Published on April 30th, 2015 📆 | 7017 Views ⚑


WordPress Ecommerce Plugin Vulnerability Details Disclosed

Another round of WordPress vulnerability disclosures has taken place with details made public on a handful of unpatched bugs in the CartPress ecommerce plugin.

These disclosures come on the heels of a separate disclosure of a zero-day in the WordPress core engine. Those vulnerabilities have since been patched.

The CartPress vulnerabilities were reported on three separate occasions by researchers at High Tech Bridge on April 8, 17 and 27. From a timeline published in the High Tech Bridge advisory, no acknowledgement from CartPress was received.

“Currently, we are not aware of any official solution for this vulnerability,” the advisory says. CartPress will no longer be supported as of June 1. “We recommend disabling or removing the vulnerable plugin as a workaround.”

According to High-Tech Bridge, the vulnerabilities can be exploited to run code, disclose data or carry out cross-site scripting attacks against sites running the plugin.

The first bug is a local PHP file inclusion issue (CVE-2015-3301), which requires WordPress admin privileges to exploit; the script, High-Tech Bridge said, is also vulnerable to cross site request forgery. An attacker could use this bug to access local files via directory traversal.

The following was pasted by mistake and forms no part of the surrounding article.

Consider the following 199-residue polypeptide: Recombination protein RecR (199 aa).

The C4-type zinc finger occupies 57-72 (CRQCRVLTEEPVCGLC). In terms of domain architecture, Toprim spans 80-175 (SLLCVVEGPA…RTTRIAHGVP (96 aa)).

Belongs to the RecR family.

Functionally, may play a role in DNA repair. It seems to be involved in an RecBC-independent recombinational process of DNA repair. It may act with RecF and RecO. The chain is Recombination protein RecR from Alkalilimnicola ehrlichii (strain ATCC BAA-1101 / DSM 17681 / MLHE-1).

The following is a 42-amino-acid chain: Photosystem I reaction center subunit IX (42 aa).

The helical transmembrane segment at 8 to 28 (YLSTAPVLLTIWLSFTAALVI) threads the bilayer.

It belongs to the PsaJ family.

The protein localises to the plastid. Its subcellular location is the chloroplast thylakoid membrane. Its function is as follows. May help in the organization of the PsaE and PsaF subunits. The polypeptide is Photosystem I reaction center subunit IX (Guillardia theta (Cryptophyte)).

A stored cross-site scripting bug, similar to the one patched this week in the core engine, was also discovered. The advisory says that user-supplied HTTP parameters in the Shipping Address and Billing Address sections are not sanitized before being stored in the local database. An attacker could inject malicious HTML and JavaScript code.

Another vulnerability in the plugin has to do with improper access controls and could allow a non-authenticated user to browse orders of other customers. An attacker can trigger the vulnerability by visiting a certain URL that contains an Order ID number that is predictable from previous orders.

“This enables non-authenticated remote attackers to steal all currently existing orders,” the advisory said.

The final issue has to do with multiple cross-site scripting vulnerabilities, all of which have to do with improperly sanitized input before it’s returned to the user. Remote attackers can specially craft a link in order to execute code in the browser.

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